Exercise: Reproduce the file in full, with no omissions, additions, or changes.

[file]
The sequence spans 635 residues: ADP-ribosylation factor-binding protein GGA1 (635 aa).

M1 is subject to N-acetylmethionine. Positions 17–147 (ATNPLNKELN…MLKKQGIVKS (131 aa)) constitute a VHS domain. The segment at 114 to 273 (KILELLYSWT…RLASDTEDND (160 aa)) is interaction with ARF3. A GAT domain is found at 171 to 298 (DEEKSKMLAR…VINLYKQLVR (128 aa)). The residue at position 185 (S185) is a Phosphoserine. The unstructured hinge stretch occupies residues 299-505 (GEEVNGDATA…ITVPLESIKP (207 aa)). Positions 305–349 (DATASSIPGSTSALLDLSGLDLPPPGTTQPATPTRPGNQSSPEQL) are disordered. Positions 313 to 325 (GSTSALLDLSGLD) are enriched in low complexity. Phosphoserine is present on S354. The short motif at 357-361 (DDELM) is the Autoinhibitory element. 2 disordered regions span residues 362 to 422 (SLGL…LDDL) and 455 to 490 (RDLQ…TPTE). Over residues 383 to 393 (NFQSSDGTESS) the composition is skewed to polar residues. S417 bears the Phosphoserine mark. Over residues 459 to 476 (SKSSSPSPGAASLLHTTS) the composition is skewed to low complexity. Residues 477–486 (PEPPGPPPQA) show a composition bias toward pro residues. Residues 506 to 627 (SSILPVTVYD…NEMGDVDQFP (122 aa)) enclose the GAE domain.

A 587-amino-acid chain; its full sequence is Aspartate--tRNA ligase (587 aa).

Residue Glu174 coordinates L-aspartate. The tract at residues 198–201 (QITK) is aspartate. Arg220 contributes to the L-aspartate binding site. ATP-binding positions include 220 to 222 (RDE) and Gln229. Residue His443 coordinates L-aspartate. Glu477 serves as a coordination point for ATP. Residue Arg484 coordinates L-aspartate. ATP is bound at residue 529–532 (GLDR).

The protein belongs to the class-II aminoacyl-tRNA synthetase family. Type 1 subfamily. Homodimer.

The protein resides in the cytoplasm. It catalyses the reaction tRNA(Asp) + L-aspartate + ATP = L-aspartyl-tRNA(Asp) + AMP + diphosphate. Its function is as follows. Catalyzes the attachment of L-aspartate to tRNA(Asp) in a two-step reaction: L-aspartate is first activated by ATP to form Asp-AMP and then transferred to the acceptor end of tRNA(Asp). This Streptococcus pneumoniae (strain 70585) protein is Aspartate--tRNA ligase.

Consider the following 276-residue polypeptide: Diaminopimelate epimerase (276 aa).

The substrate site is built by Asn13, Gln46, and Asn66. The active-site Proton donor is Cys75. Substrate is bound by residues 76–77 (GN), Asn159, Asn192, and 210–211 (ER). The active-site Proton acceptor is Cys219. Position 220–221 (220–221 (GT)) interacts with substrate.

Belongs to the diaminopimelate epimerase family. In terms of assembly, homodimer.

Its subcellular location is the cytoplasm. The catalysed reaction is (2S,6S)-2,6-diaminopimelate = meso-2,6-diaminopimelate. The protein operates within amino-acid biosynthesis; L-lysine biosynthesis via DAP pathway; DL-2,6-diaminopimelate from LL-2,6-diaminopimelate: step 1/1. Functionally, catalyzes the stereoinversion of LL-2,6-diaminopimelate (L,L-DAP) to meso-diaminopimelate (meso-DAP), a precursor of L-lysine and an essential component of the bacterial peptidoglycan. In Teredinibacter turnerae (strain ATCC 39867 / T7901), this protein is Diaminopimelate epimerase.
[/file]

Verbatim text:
The sequence spans 635 residues: ADP-ribosylation factor-binding protein GGA1 (635 aa).

M1 is subject to N-acetylmethionine. Positions 17–147 (ATNPLNKELN…MLKKQGIVKS (131 aa)) constitute a VHS domain. The segment at 114 to 273 (KILELLYSWT…RLASDTEDND (160 aa)) is interaction with ARF3. A GAT domain is found at 171 to 298 (DEEKSKMLAR…VINLYKQLVR (128 aa)). The residue at position 185 (S185) is a Phosphoserine. The unstructured hinge stretch occupies residues 299-505 (GEEVNGDATA…ITVPLESIKP (207 aa)). Positions 305–349 (DATASSIPGSTSALLDLSGLDLPPPGTTQPATPTRPGNQSSPEQL) are disordered. Positions 313 to 325 (GSTSALLDLSGLD) are enriched in low complexity. Phosphoserine is present on S354. The short motif at 357-361 (DDELM) is the Autoinhibitory element. 2 disordered regions span residues 362 to 422 (SLGL…LDDL) and 455 to 490 (RDLQ…TPTE). Over residues 383 to 393 (NFQSSDGTESS) the composition is skewed to polar residues. S417 bears the Phosphoserine mark. Over residues 459 to 476 (SKSSSPSPGAASLLHTTS) the composition is skewed to low complexity. Residues 477–486 (PEPPGPPPQA) show a composition bias toward pro residues. Residues 506 to 627 (SSILPVTVYD…NEMGDVDQFP (122 aa)) enclose the GAE domain.

A 587-amino-acid chain; its full sequence is Aspartate--tRNA ligase (587 aa).

Residue Glu174 coordinates L-aspartate. The tract at residues 198–201 (QITK) is aspartate. Arg220 contributes to the L-aspartate binding site. ATP-binding positions include 220 to 222 (RDE) and Gln229. Residue His443 coordinates L-aspartate. Glu477 serves as a coordination point for ATP. Residue Arg484 coordinates L-aspartate. ATP is bound at residue 529–532 (GLDR).

The protein belongs to the class-II aminoacyl-tRNA synthetase family. Type 1 subfamily. Homodimer.

The protein resides in the cytoplasm. It catalyses the reaction tRNA(Asp) + L-aspartate + ATP = L-aspartyl-tRNA(Asp) + AMP + diphosphate. Its function is as follows. Catalyzes the attachment of L-aspartate to tRNA(Asp) in a two-step reaction: L-aspartate is first activated by ATP to form Asp-AMP and then transferred to the acceptor end of tRNA(Asp). This Streptococcus pneumoniae (strain 70585) protein is Aspartate--tRNA ligase.

Consider the following 276-residue polypeptide: Diaminopimelate epimerase (276 aa).

The substrate site is built by Asn13, Gln46, and Asn66. The active-site Proton donor is Cys75. Substrate is bound by residues 76–77 (GN), Asn159, Asn192, and 210–211 (ER). The active-site Proton acceptor is Cys219. Position 220–221 (220–221 (GT)) interacts with substrate.

Belongs to the diaminopimelate epimerase family. In terms of assembly, homodimer.

Its subcellular location is the cytoplasm. The catalysed reaction is (2S,6S)-2,6-diaminopimelate = meso-2,6-diaminopimelate. The protein operates within amino-acid biosynthesis; L-lysine biosynthesis via DAP pathway; DL-2,6-diaminopimelate from LL-2,6-diaminopimelate: step 1/1. Functionally, catalyzes the stereoinversion of LL-2,6-diaminopimelate (L,L-DAP) to meso-diaminopimelate (meso-DAP), a precursor of L-lysine and an essential component of the bacterial peptidoglycan. In Teredinibacter turnerae (strain ATCC 39867 / T7901), this protein is Diaminopimelate epimerase.